Date and location

Sunday, Aug 11 | 7 PMET/4 PMPT

Scotiabank Arena
Toronto, ON

Where to watch

Get the WWE Network

When to watch

Sunday, Aug 11 | 7 PMET/4 PMPT

Kofi vs. Orton

WWE Champion Kofi Kingston vs. Randy Orton ended in a Double Count-out

TORONTO — If Kofi Kingston’s championship run has been a fairy tale, then Randy Orton is the dragon: The foe whose malevolence left its mark on the hero in his youth and continues to cast a shadow that the champion can't quite shake.

From that apocryphal “stupid” moment from 10 years ago to the maiming of Ali that opened the floodgates for Kofi's WWE Title run, Orton's cruelty was certainly a formative presence for Kofi Kingston as we know him today. The champion made no bones about the personal stakes a match with Randy Orton carries for him. Given the chance to put his tormentor in his place at SummerSlam, however, Kofi didn’t close out, accepting a double count-out to repay Orton for some ill-advised taunting of the champion’s family.

Kofi Kingston floored with RKO outta nowhere: SummerSlam 2019 (WWE Network Exclusive)

Randy Orton counters WWE Champion Kofi Kingston’s top-rope dive with an RKO outta nowhere. Courtesy of WWE Network.

If it wasn’t a “stupid” decision, it was a curious ending. For a champion who made it clear that this was a match he absolutely, 100 percent had to take, why would he take a less-than-decisive outcome? The answer, as always with Orton and Kofi, lies in the psychological warfare that served as the undercurrent of the match. Kingston was more off-the-handle than usual, adopting an atypically aggressive style while Orton was his usual, clinical self, waiting for the champion to play directly into his hands. The Viper’s strategy paid off, as Kingston — seemingly revving up for a match-ending maneuver from the top rope — instead crossbodied himself straight into an RKO outta nowhere.

Here, however, is where Orton’s gameplan failed him. Instead of making the cover, the challenger laughed to himself on the mat, content in the knowledge that Kofi had yet to learn his lesson. It was enough of a breather for Kofi to roll out of the ring, in full view of his family’s seats next to the barricade. Orton followed, with designs on adding insult to injury by humiliating Kofi in front of his wife and children. It proved to be his first — and most — ill-advised maneuver.

Energized by Orton’s disrespect, Kofi snapped, raining blows on the challenger with both his fists and a Kendo stick. He was so fired up he didn’t even seem to notice (or care) that the referee had called a double count-out just before the mayhem started, but he wasn’t about to let a little thing like the bell stop him either. The champion waited for Orton to stagger to his feet before knocking him to his back with Trouble in Paradise — a final, decisive maneuver that proved two things at once: Kofi Kingston is definitely a different Superstar than the young man Orton admittedly held down 10 years ago. And he’s nowhere near over it, for better or worse.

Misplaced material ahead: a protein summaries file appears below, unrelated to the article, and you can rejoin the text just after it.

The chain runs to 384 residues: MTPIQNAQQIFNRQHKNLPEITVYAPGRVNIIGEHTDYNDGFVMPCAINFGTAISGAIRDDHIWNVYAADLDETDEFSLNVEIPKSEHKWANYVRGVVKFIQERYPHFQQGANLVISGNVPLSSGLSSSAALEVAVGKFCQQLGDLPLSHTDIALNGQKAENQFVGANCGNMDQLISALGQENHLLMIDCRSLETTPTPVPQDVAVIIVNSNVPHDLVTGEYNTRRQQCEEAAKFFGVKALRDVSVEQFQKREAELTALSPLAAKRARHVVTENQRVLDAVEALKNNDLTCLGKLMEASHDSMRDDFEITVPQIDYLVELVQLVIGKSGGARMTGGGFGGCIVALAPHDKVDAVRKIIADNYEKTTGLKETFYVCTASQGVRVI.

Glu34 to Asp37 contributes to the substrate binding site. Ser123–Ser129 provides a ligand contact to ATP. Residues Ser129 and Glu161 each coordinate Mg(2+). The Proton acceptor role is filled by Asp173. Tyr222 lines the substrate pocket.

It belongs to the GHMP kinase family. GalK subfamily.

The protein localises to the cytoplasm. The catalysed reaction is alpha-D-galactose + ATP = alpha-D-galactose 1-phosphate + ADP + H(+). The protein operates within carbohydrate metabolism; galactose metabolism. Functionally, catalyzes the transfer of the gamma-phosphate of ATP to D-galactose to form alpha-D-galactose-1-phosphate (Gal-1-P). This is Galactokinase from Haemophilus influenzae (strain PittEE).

TORONTO — If Kofi Kingston’s championship run has been a fairy tale, then Randy Orton is the dragon: The foe whose malevolence left its mark on the hero in his youth and continues to cast a shadow that the champion can't quite shake.

From that apocryphal “stupid” moment from 10 years ago to the maiming of Ali that opened the floodgates for Kofi's WWE Title run, Orton's cruelty was certainly a formative presence for Kofi Kingston as we know him today. The champion made no bones about the personal stakes a match with Randy Orton carries for him. Given the chance to put his tormentor in his place at SummerSlam, however, Kofi didn’t close out, accepting a double count-out to repay Orton for some ill-advised taunting of the champion’s family.

Kofi Kingston floored with RKO outta nowhere: SummerSlam 2019 (WWE Network Exclusive)

Randy Orton counters WWE Champion Kofi Kingston’s top-rope dive with an RKO outta nowhere. Courtesy of WWE Network.

If it wasn’t a “stupid” decision, it was a curious ending. For a champion who made it clear that this was a match he absolutely, 100 percent had to take, why would he take a less-than-decisive outcome? The answer, as always with Orton and Kofi, lies in the psychological warfare that served as the undercurrent of the match. Kingston was more off-the-handle than usual, adopting an atypically aggressive style while Orton was his usual, clinical self, waiting for the champion to play directly into his hands. The Viper’s strategy paid off, as Kingston — seemingly revving up for a match-ending maneuver from the top rope — instead crossbodied himself straight into an RKO outta nowhere.

Here, however, is where Orton’s gameplan failed him. Instead of making the cover, the challenger laughed to himself on the mat, content in the knowledge that Kofi had yet to learn his lesson. It was enough of a breather for Kofi to roll out of the ring, in full view of his family’s seats next to the barricade. Orton followed, with designs on adding insult to injury by humiliating Kofi in front of his wife and children. It proved to be his first — and most — ill-advised maneuver.

Energized by Orton’s disrespect, Kofi snapped, raining blows on the challenger with both his fists and a Kendo stick. He was so fired up he didn’t even seem to notice (or care) that the referee had called a double count-out just before the mayhem started, but he wasn’t about to let a little thing like the bell stop him either. The champion waited for Orton to stagger to his feet before knocking him to his back with Trouble in Paradise — a final, decisive maneuver that proved two things at once: Kofi Kingston is definitely a different Superstar than the young man Orton admittedly held down 10 years ago. And he’s nowhere near over it, for better or worse.